*****5 ‘Love & Longing’ STARS*****

20 – 15 = 5.  Such a small number relatively speaking.  How large is that number in regards to love and how do you measure it against it?  Can you?  Twenty and fifteen.  A twenty year old teacher and a fifteen year old student.  Five years apart.  How do you measure love…by numbers?

“In that moment, she was my everything.”

I went into Blurry biased.  Although I hadn’t read anything by Carina Adams I’d heard about Forever Red (Bama Boys #1) and knew a little bit about Craig (H) and Lia (h).  You see, I’m a bit of a stickler with romance and the ‘Happily Ever After’ department.  I’ll read a tear-jerker every now and again, but I’m in it for the fantasy, the love prevailing, the well…. ‘not real life’ if I’m honest.  I’m fine with most taboos; I want to escape reality.  Stay with me here, I have a point…once I flipped the page in my kindle, because even though I was disappointed when I realized this was Craig and Lia’s story, and even though I realized this would be a different kind of taboo student/teacher story with less fantasy and more reality, and even though I knew Craig wasn’t for Lia and Lia wasn’t for Craig…I. Couldn’t. Stop. Myself.  I ached for them, their love story, and what I knew wasn’t to be.  I also laughed and cried and was infuriated at times.  Blurry is more than a coming of age tale.  More than a taboo student/teacher narrative.  It’s an echo of lost innocence, of hopeful rationalizations, of love found…and lost.  Told through the lens of ‘wrong’ but making me feel it couldn’t ever be anything but ‘right’.

“The naïve girl who had believed the fairy tale she always made fun of.”

When we meet Lia she’s a sophomore in high school.  She’s coming from the trashy trailer park in her small town complete with a neglectful mother and absent father.  Full of piss and vinegar she’s got attitude to spare – she’s got her life and the world all figured out.  She doesn’t need anyone except her two BFF’s.  At least that’s what she tells herself.  Admitting that you’re lonely, that you’d like more, would be a crack in the carefully welded armor you designed to keep others out.  She’s got a chip on her shoulder (really, what teenager doesn’t) and a plan to get out of dodge upon graduation and show everyone she’s worthy – and better than them.  As I learned her life through pieces and chapters something happened.  I started relating to this blunt, acidic, mature-beyond-her-years broken teen.  There’s more here than typical teenage angst (although there’s a bit of that too) and crushing on the handsome new teacher/coach.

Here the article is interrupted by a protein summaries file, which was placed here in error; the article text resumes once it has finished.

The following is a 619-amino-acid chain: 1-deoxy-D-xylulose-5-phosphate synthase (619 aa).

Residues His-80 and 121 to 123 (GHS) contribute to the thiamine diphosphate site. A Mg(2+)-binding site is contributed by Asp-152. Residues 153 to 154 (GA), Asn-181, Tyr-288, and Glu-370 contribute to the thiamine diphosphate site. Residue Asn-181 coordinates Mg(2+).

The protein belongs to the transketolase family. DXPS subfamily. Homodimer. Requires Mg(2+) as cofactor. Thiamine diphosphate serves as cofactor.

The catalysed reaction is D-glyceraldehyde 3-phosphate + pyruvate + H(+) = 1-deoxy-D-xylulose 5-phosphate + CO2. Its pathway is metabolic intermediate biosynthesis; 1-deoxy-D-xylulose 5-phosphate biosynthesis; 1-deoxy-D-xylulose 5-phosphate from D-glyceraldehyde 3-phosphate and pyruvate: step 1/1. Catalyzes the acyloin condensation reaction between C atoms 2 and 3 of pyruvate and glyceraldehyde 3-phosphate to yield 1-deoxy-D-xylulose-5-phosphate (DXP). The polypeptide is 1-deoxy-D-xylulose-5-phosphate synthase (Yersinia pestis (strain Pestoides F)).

“I was going to do what I could to help that lost girl find her way.”

Craig Knightly’s senior year in college is going to be spent teaching and coaching high school.  Seeing a kindred spirit in Lia he’s intrigued.  Knowing the value of a positive mentor his intentions are golden, until they start to become tarnished little by little, rule by broken rule in the friendship he’s determined to form with Lia.  It all starts out innocent until they make, and break, the rules they defined their friendship by.  Telling himself he can make it work – that they can make it work – Craig uses every opportunity to can to spend time with Lia.  Falling in love with his student was never part of the plan, but now that the lines are blurred it’s impossible to go back – and he doesn’t want to.  It’s only a matter of time…

   “ ‘Sometimes I forget, too,’ he whispered. ‘And sometimes, I wish things were different.’ ”

I didn’t struggle with Craig and Lia’s relationship.  That’s one of the things that stood out for me, Ms. Adams’ ability to weave and stitch you into this love story making you root for this couple; for their victory.  It wasn’t tawdry or ugly; I certainly didn’t think it was dark.  It was beautiful even when it was painful – and for me – it was painful, knowing I possibly wouldn’t get the closure I needed.  Lia’s grown up fast with a level of adult maturity sprinkled with a bit of riotous adolescence that makes it hard for Craig to remember she’s still just a kid trying to find her way.  Even when I saw the peeks of immaturity from Lia it added to the relatability of the story – if I hadn’t seen those normal knee-jerk reactions of teenage know-it-all syndrome I wouldn’t have bought into her story…no teenager has all their $h!t together no matter how fast they’ve had to mature.  Add in Craig’s love and palpable longing mixed with his ability to do the right thing for his girl not matter the cost (and it does cost Craig mightily in ways you don’t expect) and it’s a recipe for heartbreak.  I was waiting for the inevitable crash…and burn.

“Label didn’t work for us.  There was no box we fit into.”

While Blurry isn’t your average normal love story – it IS a love story.  Both beautiful and hard to take, painful and tender.  Reading a taboo romance with an expiration date should’ve made me indifferent at the very least.  Or perhaps outraged.  It didn’t.  I don’t know that Ms. Adams could have written a better story – other than a future for Craig and Lia.  Even that might have damaged the beauty that is their past.  I’m left in an acceptable, if not good, place.  And waiting, ever so nervously, for Craig’s turn.  I’ll absolutely be back for more.

Bravo Ms. Adams, Bravo.  Blurry is definitely one of my Top 2017 reads.

            “The line was clear.  Who we were and who we could never be.  A straight, black, thick line.  Somewhere along the way, our line had gotten blurry.”


K’s Category: 1st date, first novel read by author to date.

Trigger Warning: Yes, underage sexual activity with a legal adult.

Characters: M/F

OM/OW: Yes

Sex: Yes, descriptive

HEA: HFN with assumption of more to come.

Standalone: Yes, this is a prequel to the Bama Boys Series; I read it on its own with no issues.